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The Cognitive Neuroscience of MemoryAn Introduction$
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Howard Eichenbaum

Print publication date: 2002

Print ISBN-13: 9780195141740

Published to Oxford Scholarship Online: May 2009

DOI: 10.1093/acprof:oso/9780195141740.001.0001

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A Brain System for Procedural Memory

A Brain System for Procedural Memory

Chapter:
(p.237) 10 A Brain System for Procedural Memory
Source:
The Cognitive Neuroscience of Memory
Author(s):

Howard Eichenbaum

Publisher:
Oxford University Press
DOI:10.1093/acprof:oso/9780195141740.003.0010

Researchers have divided procedural memory into two general types. One type involves the acquisition of habits and skills, the capacity for a very broad variety of stereotyped and unconscious behavioral repertoires. The other type of procedural memory involves specific sensory-to-motor adaptations, that is, adjustments of reflexes, such as changing the force exerted to compensate for a new load, or acquisition of conditioned reflexes that involve novel motor responses to a new sensory contingency. This chapter analyzes the brain systems that support these two types of unconscious learning. It shows that procedural learning is mediated by a complex circuitry involving the motor cortical areas and two main subcortical loops, one through the striatum and another through the cerebellum.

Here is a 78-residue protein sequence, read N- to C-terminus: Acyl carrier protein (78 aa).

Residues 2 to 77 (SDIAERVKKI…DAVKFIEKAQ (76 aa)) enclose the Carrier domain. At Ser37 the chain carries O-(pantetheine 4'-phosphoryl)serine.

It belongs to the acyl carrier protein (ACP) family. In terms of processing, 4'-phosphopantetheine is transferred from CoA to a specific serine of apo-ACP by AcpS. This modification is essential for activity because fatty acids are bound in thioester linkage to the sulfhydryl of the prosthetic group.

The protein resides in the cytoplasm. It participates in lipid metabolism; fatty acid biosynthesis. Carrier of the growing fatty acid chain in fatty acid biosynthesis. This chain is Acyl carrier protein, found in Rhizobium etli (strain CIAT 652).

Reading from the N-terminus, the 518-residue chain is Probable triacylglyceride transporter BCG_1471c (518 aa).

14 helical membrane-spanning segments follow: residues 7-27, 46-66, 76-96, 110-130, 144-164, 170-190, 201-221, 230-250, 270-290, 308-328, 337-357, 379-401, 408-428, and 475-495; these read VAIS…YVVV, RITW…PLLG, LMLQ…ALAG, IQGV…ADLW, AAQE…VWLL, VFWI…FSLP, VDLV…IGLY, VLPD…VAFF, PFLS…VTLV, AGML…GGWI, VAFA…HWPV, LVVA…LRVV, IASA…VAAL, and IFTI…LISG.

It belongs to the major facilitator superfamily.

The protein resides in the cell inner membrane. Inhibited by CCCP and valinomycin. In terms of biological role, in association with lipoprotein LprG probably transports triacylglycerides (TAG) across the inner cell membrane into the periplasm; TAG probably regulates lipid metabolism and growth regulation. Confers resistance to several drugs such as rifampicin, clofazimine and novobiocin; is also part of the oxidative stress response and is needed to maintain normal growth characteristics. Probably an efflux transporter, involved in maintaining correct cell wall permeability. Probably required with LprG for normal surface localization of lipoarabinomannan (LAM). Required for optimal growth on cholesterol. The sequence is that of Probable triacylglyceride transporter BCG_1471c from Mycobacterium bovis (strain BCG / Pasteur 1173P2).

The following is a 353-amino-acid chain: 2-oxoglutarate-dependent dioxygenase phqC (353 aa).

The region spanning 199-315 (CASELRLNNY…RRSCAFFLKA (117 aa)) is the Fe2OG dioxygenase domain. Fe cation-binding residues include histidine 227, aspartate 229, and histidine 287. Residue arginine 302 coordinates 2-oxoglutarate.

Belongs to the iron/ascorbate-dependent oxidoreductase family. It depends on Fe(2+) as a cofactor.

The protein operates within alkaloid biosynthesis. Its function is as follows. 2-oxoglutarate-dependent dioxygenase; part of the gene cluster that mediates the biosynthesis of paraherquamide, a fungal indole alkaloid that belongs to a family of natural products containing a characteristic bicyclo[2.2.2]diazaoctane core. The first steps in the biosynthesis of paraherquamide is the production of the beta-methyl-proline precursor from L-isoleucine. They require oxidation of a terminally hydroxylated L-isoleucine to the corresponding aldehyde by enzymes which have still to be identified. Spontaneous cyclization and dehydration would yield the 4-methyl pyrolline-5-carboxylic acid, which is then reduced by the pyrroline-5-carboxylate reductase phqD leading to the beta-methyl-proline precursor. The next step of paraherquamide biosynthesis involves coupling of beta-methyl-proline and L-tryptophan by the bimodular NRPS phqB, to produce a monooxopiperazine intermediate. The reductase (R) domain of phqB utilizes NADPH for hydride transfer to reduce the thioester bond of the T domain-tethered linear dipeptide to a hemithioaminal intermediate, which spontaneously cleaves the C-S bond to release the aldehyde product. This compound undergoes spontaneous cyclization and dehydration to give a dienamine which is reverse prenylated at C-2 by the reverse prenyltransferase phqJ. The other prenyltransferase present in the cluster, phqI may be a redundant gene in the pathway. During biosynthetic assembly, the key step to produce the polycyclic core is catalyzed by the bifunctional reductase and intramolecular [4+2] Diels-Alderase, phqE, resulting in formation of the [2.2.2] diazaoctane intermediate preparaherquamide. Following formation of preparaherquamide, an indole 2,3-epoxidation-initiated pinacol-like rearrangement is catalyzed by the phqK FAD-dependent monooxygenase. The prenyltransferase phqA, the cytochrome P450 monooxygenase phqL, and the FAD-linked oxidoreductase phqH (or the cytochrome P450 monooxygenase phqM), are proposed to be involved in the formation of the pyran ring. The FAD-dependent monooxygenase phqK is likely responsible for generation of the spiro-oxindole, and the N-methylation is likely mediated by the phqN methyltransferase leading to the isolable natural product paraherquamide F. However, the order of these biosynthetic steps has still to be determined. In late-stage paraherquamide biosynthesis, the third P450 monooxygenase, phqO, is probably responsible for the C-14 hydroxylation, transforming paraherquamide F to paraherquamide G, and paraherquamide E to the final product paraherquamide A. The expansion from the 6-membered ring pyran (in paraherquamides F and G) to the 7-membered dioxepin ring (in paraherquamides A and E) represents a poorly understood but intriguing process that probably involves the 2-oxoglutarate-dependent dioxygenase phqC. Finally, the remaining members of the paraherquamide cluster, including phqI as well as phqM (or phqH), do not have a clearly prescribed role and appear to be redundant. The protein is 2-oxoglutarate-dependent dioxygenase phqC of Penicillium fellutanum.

Keywords:   learning, procedural memory, striatal habit subsystem, striatum, cerebellum

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